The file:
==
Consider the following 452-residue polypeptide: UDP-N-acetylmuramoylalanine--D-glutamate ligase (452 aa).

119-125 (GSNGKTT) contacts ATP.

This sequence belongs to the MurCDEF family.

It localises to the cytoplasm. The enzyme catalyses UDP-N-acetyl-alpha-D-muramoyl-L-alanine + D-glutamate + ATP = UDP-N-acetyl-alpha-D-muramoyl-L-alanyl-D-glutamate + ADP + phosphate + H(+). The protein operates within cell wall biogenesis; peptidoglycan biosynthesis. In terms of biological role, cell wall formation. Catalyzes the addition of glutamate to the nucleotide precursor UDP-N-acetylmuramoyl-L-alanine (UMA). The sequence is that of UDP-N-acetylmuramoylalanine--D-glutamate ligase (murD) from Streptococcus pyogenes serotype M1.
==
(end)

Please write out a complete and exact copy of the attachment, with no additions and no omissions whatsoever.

Consider the following 452-residue polypeptide: UDP-N-acetylmuramoylalanine--D-glutamate ligase (452 aa).

119-125 (GSNGKTT) contacts ATP.

This sequence belongs to the MurCDEF family.

It localises to the cytoplasm. The enzyme catalyses UDP-N-acetyl-alpha-D-muramoyl-L-alanine + D-glutamate + ATP = UDP-N-acetyl-alpha-D-muramoyl-L-alanyl-D-glutamate + ADP + phosphate + H(+). The protein operates within cell wall biogenesis; peptidoglycan biosynthesis. In terms of biological role, cell wall formation. Catalyzes the addition of glutamate to the nucleotide precursor UDP-N-acetylmuramoyl-L-alanine (UMA). The sequence is that of UDP-N-acetylmuramoylalanine--D-glutamate ligase (murD) from Streptococcus pyogenes serotype M1.